We Jews are not a solitary lot. We come together to pray, welcome new life, mourn our losses, celebrate our holidays, and raise our children.
They say it takes a village to raise a child — and I say it takes a shtetl to stay sane while we raise said child. Oh, and that shtetl is not optional! We need our tribe if we’re going to make it through this parenting gig without losing our shit (which, coincidentally, is the title of my new book). Hanging out with friendly, supportive adults — maybe a spouse, a friend, or a nice parent at the playground who doesn’t give you the side eye when your kid is being a punk — makes parenting easier, less stressful, and more fun.
Most of us parents aren’t intentional about our support team; we end up hanging out with old friends or whoever happens to be hanging out on the sidelines at the same time as we are. If we’re lucky, that works out, and we like the people we run into. But we’re not always so lucky. Either way, it’s well worth our time to consider who’s in our parenting minyan (so to speak) and consider who we might need to add to the team.
In addition to your parenting partner (if you have one), an ideal support system includes three groups of folks: your pro team, your crew, and your peeps.
Your pro team includes anyone you either pay for their services or seek out specifically because of their professional expertise. These folks may include doctors, therapists, lawyers, pediatricians, childcare providers, coaches, teachers, and rabbis. It’s true that you can’t always choose who these folks are, usually because your damn insurance won’t pay for out-of-network providers, or there’s only one good daycare between your house and the office. But if you do have a choice as to which professionals to invite onto your team, try to find people who will support you in parenting the way you want to and call you out when you’re headed in the wrong direction.
Your crew is your extended community of local and like-minded parents. These are the people you can call on in a pinch to pick up a prescription when you’re home with a puking toddler, or your kid needs a last minute ride to Hebrew school. These folks might be your close friends, but they might not be, and that’s OK. Either way, they can save your butt six ways to Saturday, but you have to get over yourself and ask. There’s absolutely no shame in reaching out, and each time you do, you’re reminding your friends that no one can do this alone, and you’re giving them permission to ask for help when they need it, too. Speaking of which, you gotta reciprocate! Even if you can’t drive the carpool, can you host a playdate or drop off some food on a sick day?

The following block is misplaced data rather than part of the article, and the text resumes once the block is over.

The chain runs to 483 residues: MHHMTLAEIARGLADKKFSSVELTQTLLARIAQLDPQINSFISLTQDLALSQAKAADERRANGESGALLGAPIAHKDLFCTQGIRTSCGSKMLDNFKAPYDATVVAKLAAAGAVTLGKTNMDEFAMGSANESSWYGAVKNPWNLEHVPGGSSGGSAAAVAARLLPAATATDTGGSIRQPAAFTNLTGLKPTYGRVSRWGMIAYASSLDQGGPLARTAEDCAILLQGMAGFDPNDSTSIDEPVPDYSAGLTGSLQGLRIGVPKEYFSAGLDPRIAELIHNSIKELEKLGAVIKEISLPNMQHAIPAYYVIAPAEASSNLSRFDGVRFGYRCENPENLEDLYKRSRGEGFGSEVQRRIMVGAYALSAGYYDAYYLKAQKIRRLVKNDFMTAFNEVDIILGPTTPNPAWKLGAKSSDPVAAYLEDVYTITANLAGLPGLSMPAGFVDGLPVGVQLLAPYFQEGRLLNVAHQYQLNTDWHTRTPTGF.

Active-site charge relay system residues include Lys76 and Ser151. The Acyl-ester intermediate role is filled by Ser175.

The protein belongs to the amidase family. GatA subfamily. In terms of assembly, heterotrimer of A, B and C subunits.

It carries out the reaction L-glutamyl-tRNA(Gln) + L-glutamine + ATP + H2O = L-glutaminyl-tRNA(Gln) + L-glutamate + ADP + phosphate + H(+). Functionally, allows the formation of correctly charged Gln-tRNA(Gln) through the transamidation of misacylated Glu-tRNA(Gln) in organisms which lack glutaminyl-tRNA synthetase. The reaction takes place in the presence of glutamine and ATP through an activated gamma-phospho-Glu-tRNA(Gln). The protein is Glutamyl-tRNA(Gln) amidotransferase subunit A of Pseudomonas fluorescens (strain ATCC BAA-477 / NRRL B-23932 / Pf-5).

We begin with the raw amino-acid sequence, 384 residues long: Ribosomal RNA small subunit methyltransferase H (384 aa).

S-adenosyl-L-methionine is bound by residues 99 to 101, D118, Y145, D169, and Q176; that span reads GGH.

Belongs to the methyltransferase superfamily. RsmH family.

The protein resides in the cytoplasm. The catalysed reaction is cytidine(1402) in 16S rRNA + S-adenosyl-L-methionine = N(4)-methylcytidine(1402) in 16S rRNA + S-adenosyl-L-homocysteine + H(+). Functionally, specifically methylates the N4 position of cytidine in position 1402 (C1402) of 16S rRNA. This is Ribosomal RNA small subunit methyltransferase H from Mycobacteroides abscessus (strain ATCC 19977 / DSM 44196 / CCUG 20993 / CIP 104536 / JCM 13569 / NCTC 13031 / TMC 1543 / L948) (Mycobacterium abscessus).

And finally, you need your peeps. These are your BFFs, the people who talk you off the ledge when you’re about to let loose all over the science teacher; drag you off the couch when you just want to cry into your coffee; and answer your 10 p.m. texts with a mildly offensive but totally hilarious gif. Your peeps don’t make you feel crazy or stupid, even when you are being crazy or stupid. They’re real with you; they’ll tell you when you need to take your kid to a speech therapist or get an evaluation for ADHD, for example, and they do it without making you feel like an idiot.
Sometimes it can be hard to know if you’ve found your peeps. If you feel calmer and more connected, confident, and empowered after hanging out with them, then they’re your peeps. If, on the other hand, you find yourself feeling confused, ashamed, or doubtful after an afternoon chatting at the playground, well, they might have been having a bad day, or perhaps they’re not your peeps. That doesn’t mean they’re jerks or that you should never hang out with them again. I’m just saying they’re not the first people you should reach out to the next time you find yourself hanging up streamers for your Tuesday night pity party.
Now, if we’re going to talk about parenting, Jews, and community, we gotta talk about family. In an ideal world, your family members are your peeps and your crew, but not your pro team. Seriously. Even if your mother is a literacy specialist or your brother is an orthodontist, you are allowed to consult with them only in a pinch — ask for a referral to someone else. Trust me on this one.
Sadly, for many of us, our families aren’t ideal. Some are amazing, some are colossally screwed up, and most are good enough. Sometimes, they’re just not available to help — either because of death, addiction, dysfunction, or any other number of reasons, they’re not your peeps or your crew, and maybe you feel like you can’t even trust your kids with them. This straight-up sucks. Not only do you not have their support, but you may be using some of your limited time and energy to manage their challenges. It’s OK to be sad about this; parenting without family support is a big loss. But when you can accept that this is the hand you were dealt, and maybe even connect with other parents who are in the same boat, you won’t feel so stuck.
Regardless of your particular situation, finding and connecting with your village isn’t always easy, especially when you’re overwhelmed by the demands of life and parenting and days that end in “y.” The first step is to show up for your shtetl in small ways. Say “hi” to a parent on the playground, the field, or in the lobby. Answer that email looking for a flute to borrow or a ride to the recital. And ask for help when you need it, even when it feels awkward or weird. You’re not alone, and it will get easier. Besides, this is how Jews have been raising our children for generations.
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